1 minute read

Nix v. Williams

Significance, Supreme Court Approves Inevitable Discovery Exception, Dissenters Feel Exclusionary Rule Is Undermined, Exclusionary Rule Offends Law And Order Supporters


Crispus Nix


Robert Anthony Williams

Petitioner's Claim

That evidence pertaining to the discovery of a body was properly admitted because it would have ultimately been discovered, even if the defendant's right to counsel had not been violated. Also that the state need not prove the absence of bad faith in securing the evidence.

Chief Lawyer for Petitioner

Brent R. Appel

Chief Lawyer for Respondent

Robert Bartels

Justices for the Court

Warren E. Burger (writing for the Court), Harry A. Blackmun, Sandra Day O'Connor, Lewis F. Powell, Jr., William H. Rehnquist, John Paul Stevens, Byron R. White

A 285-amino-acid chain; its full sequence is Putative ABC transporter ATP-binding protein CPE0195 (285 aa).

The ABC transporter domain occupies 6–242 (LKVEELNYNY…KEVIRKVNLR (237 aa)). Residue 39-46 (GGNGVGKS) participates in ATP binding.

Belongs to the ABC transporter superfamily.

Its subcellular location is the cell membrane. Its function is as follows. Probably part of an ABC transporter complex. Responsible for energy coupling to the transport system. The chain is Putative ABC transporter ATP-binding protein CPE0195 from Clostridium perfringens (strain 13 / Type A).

Justices Dissenting

William J. Brennan, Jr., Thurgood Marshall


Washington, D.C.

Date of Decision

11 June 1984


Reversed the court of appeals and held that unlawfully obtained evidence is admissible if it would inevitably have been discovered lawfully. Also held that to establish the admissibility of such evidence, the prosecution does not have to prove the absence of bad faith.

Related Cases

  • Spano v. New York, 360 U.S. 315 (1959).
  • Wong Sun v. United States, 371 U.S. 471 (1963).
  • Chapman v. California, 386 U.S. 18 (1967).
  • United States v. Wade, 388 U.S. 218 (1967).
  • Brewer v. Williams, 430 U.S. 387 (1977).

Further Readings

  • Irons, Peter. Brennan vs. Rehnquist: The Battle for the Constitution. New York: Alfred A. Knopf, 1994.
  • Schwartz, Herman, ed. The Burger Years: Rights and Wrongs in the Supreme Court, 1969-1986. New York: Viking, 1987.

Additional topics

Law Library - American Law and Legal InformationNotable Trials and Court Cases - 1981 to 1988